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  18. pigfarmer

    pigfarmer tall, thin, irritable

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    Not that I'm aware of but it's always fun to look.

    Some things like the Antikythera mechanism are perfectly genuine but we're surprised as hell to find something with that level of sophistication from so long ago. Makes you wonder about all the other things that have undoubtedly been lost over time that we'll never hear about or be required to rediscover. Our ancestors were quite clever and probably aren't given sufficient credit at times.
     
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  19. 1963

    1963 Honorable

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    Hi DNS, As to the truthfulness of Fry's UFO sighting, 30 minute jaunt to NY and back, his photographs[+ his wife's] his 'pathetic attempt at a UFO/film' and overall limpness to the whole claim of being in contact with an extraterrestrial named 'Alan' [with a 1950's hollywood-style of 'exotic-pronunciation ] , the whole, "it took the aliens two years to learn how to speak English... [note. * telepathically *]
    and his very weak and frankly unbelievable changing of the year explanation when he realised that a test of validity would find out that he wasn't even at White Sands on the date that he'd previously attested to. [but of course just like Corso's mistakes,.. "it was the publisher's fault"!] … well, to say the least, Daniel W Fry does not get anywhere near passing my own personal validity discernment test [nor I believe it should pass anyone's] .. and in conclusion, I believe that it's alright to label this man a UFO hoaxer/liar.
    But that's not really the point of the puzzling part of Daniel Fry's history on this thread is it,... no, as pointed out by our good friend [and scientific guru] Thomas, the real conundrum about this guy is that he 'apparently' came up with a few scientific predictions, which as far as a novice like me can tell are exciting someone as scientifically-savvy as Thomas because though not empirically proven...they may well have been [according to ongoing modern scientific investigation] positively sound propositions!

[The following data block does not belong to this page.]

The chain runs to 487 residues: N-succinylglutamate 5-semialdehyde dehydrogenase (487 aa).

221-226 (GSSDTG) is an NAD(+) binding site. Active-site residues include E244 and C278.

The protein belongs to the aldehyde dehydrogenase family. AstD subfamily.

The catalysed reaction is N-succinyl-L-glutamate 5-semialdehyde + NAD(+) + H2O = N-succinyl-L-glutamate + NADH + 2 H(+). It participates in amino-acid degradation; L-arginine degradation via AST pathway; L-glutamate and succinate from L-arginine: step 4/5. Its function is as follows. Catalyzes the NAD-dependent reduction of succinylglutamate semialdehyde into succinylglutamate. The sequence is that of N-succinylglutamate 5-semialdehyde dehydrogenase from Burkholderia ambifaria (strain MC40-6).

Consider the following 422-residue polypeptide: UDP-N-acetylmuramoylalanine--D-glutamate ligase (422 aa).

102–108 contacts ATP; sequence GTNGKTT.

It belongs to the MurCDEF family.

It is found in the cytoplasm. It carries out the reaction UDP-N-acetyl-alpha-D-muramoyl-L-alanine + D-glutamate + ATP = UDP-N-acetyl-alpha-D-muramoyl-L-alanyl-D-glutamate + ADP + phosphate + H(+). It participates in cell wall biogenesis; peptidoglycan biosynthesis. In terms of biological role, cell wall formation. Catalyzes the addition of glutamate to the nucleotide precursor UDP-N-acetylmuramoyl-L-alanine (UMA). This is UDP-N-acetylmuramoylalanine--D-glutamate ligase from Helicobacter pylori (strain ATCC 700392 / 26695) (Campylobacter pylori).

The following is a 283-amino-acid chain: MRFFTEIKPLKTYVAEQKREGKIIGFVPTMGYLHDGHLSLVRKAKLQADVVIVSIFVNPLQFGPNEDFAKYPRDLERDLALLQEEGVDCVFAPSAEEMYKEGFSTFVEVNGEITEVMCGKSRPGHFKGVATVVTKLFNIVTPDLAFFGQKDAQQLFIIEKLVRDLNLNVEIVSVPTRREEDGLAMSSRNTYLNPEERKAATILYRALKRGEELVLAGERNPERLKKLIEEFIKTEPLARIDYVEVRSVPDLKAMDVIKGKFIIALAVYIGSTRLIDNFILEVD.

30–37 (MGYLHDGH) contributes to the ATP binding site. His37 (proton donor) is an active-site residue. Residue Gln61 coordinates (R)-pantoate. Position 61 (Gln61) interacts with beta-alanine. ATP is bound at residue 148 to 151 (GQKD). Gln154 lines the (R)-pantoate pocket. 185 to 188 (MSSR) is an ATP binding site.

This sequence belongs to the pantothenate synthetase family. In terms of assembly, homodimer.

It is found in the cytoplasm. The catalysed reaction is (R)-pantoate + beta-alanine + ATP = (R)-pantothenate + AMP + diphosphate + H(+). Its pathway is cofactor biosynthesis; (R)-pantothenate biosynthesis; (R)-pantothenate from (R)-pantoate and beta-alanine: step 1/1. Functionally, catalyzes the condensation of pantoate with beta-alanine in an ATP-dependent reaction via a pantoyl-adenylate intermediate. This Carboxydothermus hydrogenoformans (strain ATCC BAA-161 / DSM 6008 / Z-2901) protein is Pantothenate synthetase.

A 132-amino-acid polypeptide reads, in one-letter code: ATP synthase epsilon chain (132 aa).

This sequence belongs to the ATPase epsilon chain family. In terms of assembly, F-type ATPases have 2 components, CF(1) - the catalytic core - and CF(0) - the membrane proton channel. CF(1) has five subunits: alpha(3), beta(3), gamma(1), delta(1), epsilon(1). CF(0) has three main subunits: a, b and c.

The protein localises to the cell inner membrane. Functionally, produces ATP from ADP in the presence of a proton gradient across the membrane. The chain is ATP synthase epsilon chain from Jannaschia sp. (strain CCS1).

This I agree is a fascinating anomaly in the body of work of a most probable hoaxer/liar. I have no clue whatsoever whether or not, the subjects in question will indeed finally pass scientifically proven muster, or ultimately will fall at the final hurdle after looking so promising? … But I do understand that the basic premise of Fry's scientific writings seem very much out of place for a UFO Hoaxer/liar, and that for Thomas, so much out of kilter in fact with the rest of Fry's character, and that he as not yet found an alternative source of Fry's advanced thinking [ie. hasn't found anyone else from that period that he could have been cribbing from]... that he is actually telling the truth?... or not?...or he is? ..
    .. I would love to be able to help him decide, but unfortunately i'm certainly in no position to help him to find out where Fry's ideas came from. But no matter whether his 'foresight' turns out to be pukka or not, I can't ever see myself believing that he was a genuine contactee. Troubled chimeric genius maybe. But not an alien contactee. … which I posit does definitely "matter" on a UFO/ETH forum thread. o_O
    Hi Nivek, Of course I do not doubt your integrity in the slightest old friend, … however, I feel obliged to say that whilst I like to keep an open mind and not write anything off as being totally out of the question, I have not found through my reading and documentary watching any truly convincing examples of true mediumship. I remember reading plenty of literature on the subject [because Arthur Conan Doyle believed] ... the likes of Cayce, Stokes, Dixon etc and my favourites were Daniel Dunglas Home and Helen Duncan and although Helen was actually imprisoned for being caught faking... I still enjoyed the stories around them. But unlike yourself I never attended even a single live-event. And if i had taken a different path then perhaps that might well have enabled me to declare that I think that there might be more to it then I am willing to presently admit. … For me my friend, it is just an old Vaudeville act that has refused to die! [forgive the pun] … unless you can show me different. :Thumbsup:

    Cheers Buddy.
     
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  20. Ida G

    Ida G Honorable

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    This article made a smile in my face Timeless Mystery: How did a Swiss Ring Watch End up in a Sealed Ming Dynasty Tomb?
    The article should be on a thread about time-travel. w26